Chugging up the South China Sea, or, 'Slow boat to China'?

Fri 10 Sep 2010 05:03
Friday, 10th September, Midday.
Last Anchorage 5:47.85S 110:20.46E P. Menyawaken, Karimunjawa Group.
Current Position 2:30.6S 108:19.3E
Which should show that we are of the NE coast of Belitung Island: a mysterious place that receives no mention in either the 'Lonely Planet', or my Cruising Pilot. I do have electronic charts of the area, but the detail is poor, and on balance I'm going to avoid it. So next stop is now the Riau Islands, either an anchorage in the south, or straight to the Marina at the North end of Batam Island: where I check out for Singapore. Some way yet, and this is a very long and rather tiresome leg. Firstly we are now in the 'transition period' between the Region's weather patterns: the Monsoons. So calms and squalls are the norm, and indeed what I have had to put up with for nearly a week now. Constant motoring, and a bit of concern now that the fuel will not last out: just a little extra to add to my anxiety list!! Between squalls there is not enough wind to sail, during each squall the wind rotates through 360 degrees over a period of an hour or so, blowing at 25 kts to start with, then easing away slowly. This makes it very difficult to hoist, reef ,and control the sails, so generally I don't bother, just use some forsail, which is easy to let out, when the wind is blowing from a favourable direction, and to stop us being blown off course too much. Horrid lumpy seas build quickly, and are or course slow to dissipate.
The squalls occur mainly at night, often with thunder and lightning, but none too severe yet, and touchwood! So I have become a nightshift worker, which is a little disorientating, and my kitchen timer works overtime to wake me at 30 min intervals. At dawn I sleep for several hours, weather permitting.The other interresting thing about the nightime is the appearance of fishing boats: often dozens are visible at any one time , lighting up the horizon with their brilliant illuminations, designed to stir up the nightlife, squid, prawns, and I guess fish as well. Some boats use multiple fluorescent tubes, dozens along each side of the decks, others use 3 or 4 huge and dazzling spotlights. Close to the effect is very odd. During the day the boats melt away, as daytime visibility is much reduced, but they remain at sea, the crews, like me, resting. It seems they stay out until their holds are full, or perhaps, given the temperatures out here, until the catch threatens to rot! It stands to reason that there is just as much risk of collision by day as by night, but when the night sea looks like ironed out christmas tree illuminations, it is difficult to ignore the threat. Fishing boats have right of way, of course, and you wouldn't want to argue with these things, wooden but substantial, about 40 feet long at a guess, and often with exaggerated prows annd sterns like Roman galleys. How they manage to fish through these thunderstorms I have no idea, for a while visibility is zero, so you have to make a note of where the ships are before the lights go out. For sure I get to see their bright lights before they would get to see mine, but I don't imagine that for one moment anyone is looking out for lone yachtsmen. I havn't seen another yacht since we left Bali. Most days are cloudy, but you still burn if you spent too long in the cockpit. I have taken down the bimini, as it rattles something aweful during the squalls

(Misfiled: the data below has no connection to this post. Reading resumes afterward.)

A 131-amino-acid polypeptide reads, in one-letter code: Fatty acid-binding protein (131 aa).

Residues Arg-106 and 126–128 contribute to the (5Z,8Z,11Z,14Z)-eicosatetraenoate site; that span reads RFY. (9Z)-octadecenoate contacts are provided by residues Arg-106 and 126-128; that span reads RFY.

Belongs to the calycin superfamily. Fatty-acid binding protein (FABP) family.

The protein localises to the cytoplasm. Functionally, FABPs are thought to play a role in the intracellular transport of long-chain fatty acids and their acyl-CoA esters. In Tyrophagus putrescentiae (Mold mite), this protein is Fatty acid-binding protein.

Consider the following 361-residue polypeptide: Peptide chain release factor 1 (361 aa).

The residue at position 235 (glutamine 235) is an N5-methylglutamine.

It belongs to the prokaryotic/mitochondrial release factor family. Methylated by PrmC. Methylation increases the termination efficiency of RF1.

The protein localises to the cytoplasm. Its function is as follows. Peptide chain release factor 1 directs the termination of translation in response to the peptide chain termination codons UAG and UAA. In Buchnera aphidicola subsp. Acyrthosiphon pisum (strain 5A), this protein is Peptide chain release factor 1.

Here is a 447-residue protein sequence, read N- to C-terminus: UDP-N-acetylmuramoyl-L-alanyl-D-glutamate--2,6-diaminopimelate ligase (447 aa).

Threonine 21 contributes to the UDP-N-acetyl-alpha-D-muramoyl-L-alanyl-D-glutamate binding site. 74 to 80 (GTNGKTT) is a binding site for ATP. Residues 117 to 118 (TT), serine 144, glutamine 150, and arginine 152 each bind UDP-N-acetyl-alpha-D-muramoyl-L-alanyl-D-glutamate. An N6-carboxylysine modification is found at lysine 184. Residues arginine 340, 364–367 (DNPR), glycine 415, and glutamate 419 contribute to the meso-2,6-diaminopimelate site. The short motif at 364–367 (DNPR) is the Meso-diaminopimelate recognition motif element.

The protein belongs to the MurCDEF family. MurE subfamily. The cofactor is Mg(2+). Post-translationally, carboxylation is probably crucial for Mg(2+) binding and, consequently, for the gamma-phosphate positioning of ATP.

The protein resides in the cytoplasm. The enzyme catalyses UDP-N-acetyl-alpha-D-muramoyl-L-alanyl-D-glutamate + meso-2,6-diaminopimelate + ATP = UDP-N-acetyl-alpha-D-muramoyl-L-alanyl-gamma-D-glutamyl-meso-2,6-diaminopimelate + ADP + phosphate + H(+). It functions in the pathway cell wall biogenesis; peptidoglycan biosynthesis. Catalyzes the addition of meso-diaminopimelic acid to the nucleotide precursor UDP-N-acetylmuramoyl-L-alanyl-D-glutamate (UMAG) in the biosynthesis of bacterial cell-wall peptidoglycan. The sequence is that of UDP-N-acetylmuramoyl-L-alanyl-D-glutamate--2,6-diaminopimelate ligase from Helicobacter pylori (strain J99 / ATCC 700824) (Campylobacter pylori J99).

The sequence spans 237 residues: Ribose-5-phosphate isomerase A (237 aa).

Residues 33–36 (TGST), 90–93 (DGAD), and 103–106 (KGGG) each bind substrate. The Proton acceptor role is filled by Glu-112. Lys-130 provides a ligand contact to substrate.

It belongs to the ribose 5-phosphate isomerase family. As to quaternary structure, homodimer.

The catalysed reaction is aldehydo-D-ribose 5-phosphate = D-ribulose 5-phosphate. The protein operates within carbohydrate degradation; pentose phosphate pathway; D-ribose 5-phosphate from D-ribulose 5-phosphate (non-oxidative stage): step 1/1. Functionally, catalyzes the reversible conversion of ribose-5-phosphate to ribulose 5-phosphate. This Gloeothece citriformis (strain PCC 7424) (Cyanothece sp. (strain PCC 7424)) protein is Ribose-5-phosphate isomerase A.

Refuelled at a posh 5 star resort in the Karimunjawa Islands, the Kura Kura Resort, (have a look on the internet), having almost given up trying to locate the place given the sketchy directions in the Pilot Book. The hotel owns the entire Island, so no problems with Local Officials, Vilage Headsmen, Harbourmasters, etc, and their staff were really helpful and kind, and I got a 'free' mooring for the night if I had supper at the restaurant: how do you refuse after three nights of thunderstorms? Plus, the 'local dish' menu option was just about affordable, and delicious: Thai Spring Rolls, but nothing like you get in Bromsgrove! Excellent Snorkelling as well, so a really successful stopover. Just wish I had had one more empty jerrycan for fuel available.
Other good news is that my imodium requirement has diminished very considerably: this means that the toilet roll stock is no longer under such tight control as the diesel supply.
Back to the grindstone then!